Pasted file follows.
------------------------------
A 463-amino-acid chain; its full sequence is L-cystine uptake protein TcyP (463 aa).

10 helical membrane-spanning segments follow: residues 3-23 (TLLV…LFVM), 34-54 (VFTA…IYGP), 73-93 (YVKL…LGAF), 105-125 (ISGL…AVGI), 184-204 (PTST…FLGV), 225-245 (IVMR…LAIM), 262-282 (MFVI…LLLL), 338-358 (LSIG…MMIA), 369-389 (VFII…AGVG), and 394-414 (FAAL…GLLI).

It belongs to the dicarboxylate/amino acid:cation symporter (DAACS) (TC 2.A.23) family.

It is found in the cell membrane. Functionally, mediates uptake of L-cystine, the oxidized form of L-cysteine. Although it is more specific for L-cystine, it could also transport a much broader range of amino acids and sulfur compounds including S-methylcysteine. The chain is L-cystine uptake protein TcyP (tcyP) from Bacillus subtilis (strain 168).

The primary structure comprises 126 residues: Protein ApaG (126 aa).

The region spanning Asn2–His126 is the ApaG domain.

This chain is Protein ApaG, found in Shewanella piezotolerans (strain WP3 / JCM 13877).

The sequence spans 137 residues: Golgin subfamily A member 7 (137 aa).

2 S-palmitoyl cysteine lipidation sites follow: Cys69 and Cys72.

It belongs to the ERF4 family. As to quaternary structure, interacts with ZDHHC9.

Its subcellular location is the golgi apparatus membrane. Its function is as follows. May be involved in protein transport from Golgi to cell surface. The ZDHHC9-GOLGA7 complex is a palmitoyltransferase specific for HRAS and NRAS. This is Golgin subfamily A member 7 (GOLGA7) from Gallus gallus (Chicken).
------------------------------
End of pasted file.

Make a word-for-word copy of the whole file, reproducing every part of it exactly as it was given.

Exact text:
A 463-amino-acid chain; its full sequence is L-cystine uptake protein TcyP (463 aa).

10 helical membrane-spanning segments follow: residues 3-23 (TLLV…LFVM), 34-54 (VFTA…IYGP), 73-93 (YVKL…LGAF), 105-125 (ISGL…AVGI), 184-204 (PTST…FLGV), 225-245 (IVMR…LAIM), 262-282 (MFVI…LLLL), 338-358 (LSIG…MMIA), 369-389 (VFII…AGVG), and 394-414 (FAAL…GLLI).

It belongs to the dicarboxylate/amino acid:cation symporter (DAACS) (TC 2.A.23) family.

It is found in the cell membrane. Functionally, mediates uptake of L-cystine, the oxidized form of L-cysteine. Although it is more specific for L-cystine, it could also transport a much broader range of amino acids and sulfur compounds including S-methylcysteine. The chain is L-cystine uptake protein TcyP (tcyP) from Bacillus subtilis (strain 168).

The primary structure comprises 126 residues: Protein ApaG (126 aa).

The region spanning Asn2–His126 is the ApaG domain.

This chain is Protein ApaG, found in Shewanella piezotolerans (strain WP3 / JCM 13877).

The sequence spans 137 residues: Golgin subfamily A member 7 (137 aa).

2 S-palmitoyl cysteine lipidation sites follow: Cys69 and Cys72.

It belongs to the ERF4 family. As to quaternary structure, interacts with ZDHHC9.

Its subcellular location is the golgi apparatus membrane. Its function is as follows. May be involved in protein transport from Golgi to cell surface. The ZDHHC9-GOLGA7 complex is a palmitoyltransferase specific for HRAS and NRAS. This is Golgin subfamily A member 7 (GOLGA7) from Gallus gallus (Chicken).